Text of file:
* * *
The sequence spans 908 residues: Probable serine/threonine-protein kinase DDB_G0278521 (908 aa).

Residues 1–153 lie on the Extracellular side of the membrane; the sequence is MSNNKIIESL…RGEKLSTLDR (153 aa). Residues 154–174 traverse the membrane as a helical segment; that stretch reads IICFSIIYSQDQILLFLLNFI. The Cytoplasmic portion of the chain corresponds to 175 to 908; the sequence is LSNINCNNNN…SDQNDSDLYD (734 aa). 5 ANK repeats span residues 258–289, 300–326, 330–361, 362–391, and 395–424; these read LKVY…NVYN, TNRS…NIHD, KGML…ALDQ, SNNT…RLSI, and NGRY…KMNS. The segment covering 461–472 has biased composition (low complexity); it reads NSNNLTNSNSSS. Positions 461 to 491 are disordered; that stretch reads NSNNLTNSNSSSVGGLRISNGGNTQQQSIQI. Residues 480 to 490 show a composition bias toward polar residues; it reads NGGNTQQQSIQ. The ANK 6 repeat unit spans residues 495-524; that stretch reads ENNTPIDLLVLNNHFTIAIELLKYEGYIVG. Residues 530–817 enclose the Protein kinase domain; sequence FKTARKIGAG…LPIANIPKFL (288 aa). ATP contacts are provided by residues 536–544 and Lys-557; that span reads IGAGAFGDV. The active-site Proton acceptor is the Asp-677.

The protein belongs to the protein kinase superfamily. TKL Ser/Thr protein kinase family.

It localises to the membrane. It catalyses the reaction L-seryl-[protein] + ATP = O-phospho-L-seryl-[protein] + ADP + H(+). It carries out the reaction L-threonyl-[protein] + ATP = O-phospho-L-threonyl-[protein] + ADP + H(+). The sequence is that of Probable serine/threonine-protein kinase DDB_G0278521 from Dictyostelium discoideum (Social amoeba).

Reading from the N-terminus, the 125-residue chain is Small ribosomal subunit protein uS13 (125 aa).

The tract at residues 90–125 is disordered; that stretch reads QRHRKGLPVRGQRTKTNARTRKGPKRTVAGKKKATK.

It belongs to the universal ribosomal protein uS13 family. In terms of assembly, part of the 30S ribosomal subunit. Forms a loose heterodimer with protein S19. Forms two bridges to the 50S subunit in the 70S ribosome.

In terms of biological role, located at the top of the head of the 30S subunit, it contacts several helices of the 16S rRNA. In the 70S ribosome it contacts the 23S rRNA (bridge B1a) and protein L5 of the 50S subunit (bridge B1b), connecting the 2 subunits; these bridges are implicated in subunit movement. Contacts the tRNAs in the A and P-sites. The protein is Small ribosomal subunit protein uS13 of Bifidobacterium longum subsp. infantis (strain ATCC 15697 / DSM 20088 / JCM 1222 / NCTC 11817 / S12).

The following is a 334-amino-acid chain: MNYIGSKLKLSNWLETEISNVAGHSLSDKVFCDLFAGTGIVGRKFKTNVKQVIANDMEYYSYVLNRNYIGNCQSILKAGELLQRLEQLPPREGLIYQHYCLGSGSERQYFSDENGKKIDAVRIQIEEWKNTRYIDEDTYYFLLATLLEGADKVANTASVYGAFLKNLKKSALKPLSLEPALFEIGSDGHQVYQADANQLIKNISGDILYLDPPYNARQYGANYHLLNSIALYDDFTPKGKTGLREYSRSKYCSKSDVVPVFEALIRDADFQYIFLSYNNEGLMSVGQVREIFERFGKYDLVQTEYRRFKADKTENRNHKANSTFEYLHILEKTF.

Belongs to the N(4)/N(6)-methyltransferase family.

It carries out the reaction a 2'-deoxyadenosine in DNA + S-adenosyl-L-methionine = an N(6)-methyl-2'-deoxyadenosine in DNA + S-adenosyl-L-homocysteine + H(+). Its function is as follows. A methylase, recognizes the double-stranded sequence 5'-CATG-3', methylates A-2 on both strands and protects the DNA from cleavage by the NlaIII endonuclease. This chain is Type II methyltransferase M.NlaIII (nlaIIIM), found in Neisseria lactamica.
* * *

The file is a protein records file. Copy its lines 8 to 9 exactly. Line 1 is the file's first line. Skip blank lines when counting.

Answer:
In terms of biological role, located at the top of the head of the 30S subunit, it contacts several helices of the 16S rRNA. In the 70S ribosome it contacts the 23S rRNA (bridge B1a) and protein L5 of the 50S subunit (bridge B1b), connecting the 2 subunits; these bridges are implicated in subunit movement. Contacts the tRNAs in the A and P-sites. The protein is Small ribosomal subunit protein uS13 of Bifidobacterium longum subsp. infantis (strain ATCC 15697 / DSM 20088 / JCM 1222 / NCTC 11817 / S12).

The following is a 334-amino-acid chain: MNYIGSKLKLSNWLETEISNVAGHSLSDKVFCDLFAGTGIVGRKFKTNVKQVIANDMEYYSYVLNRNYIGNCQSILKAGELLQRLEQLPPREGLIYQHYCLGSGSERQYFSDENGKKIDAVRIQIEEWKNTRYIDEDTYYFLLATLLEGADKVANTASVYGAFLKNLKKSALKPLSLEPALFEIGSDGHQVYQADANQLIKNISGDILYLDPPYNARQYGANYHLLNSIALYDDFTPKGKTGLREYSRSKYCSKSDVVPVFEALIRDADFQYIFLSYNNEGLMSVGQVREIFERFGKYDLVQTEYRRFKADKTENRNHKANSTFEYLHILEKTF.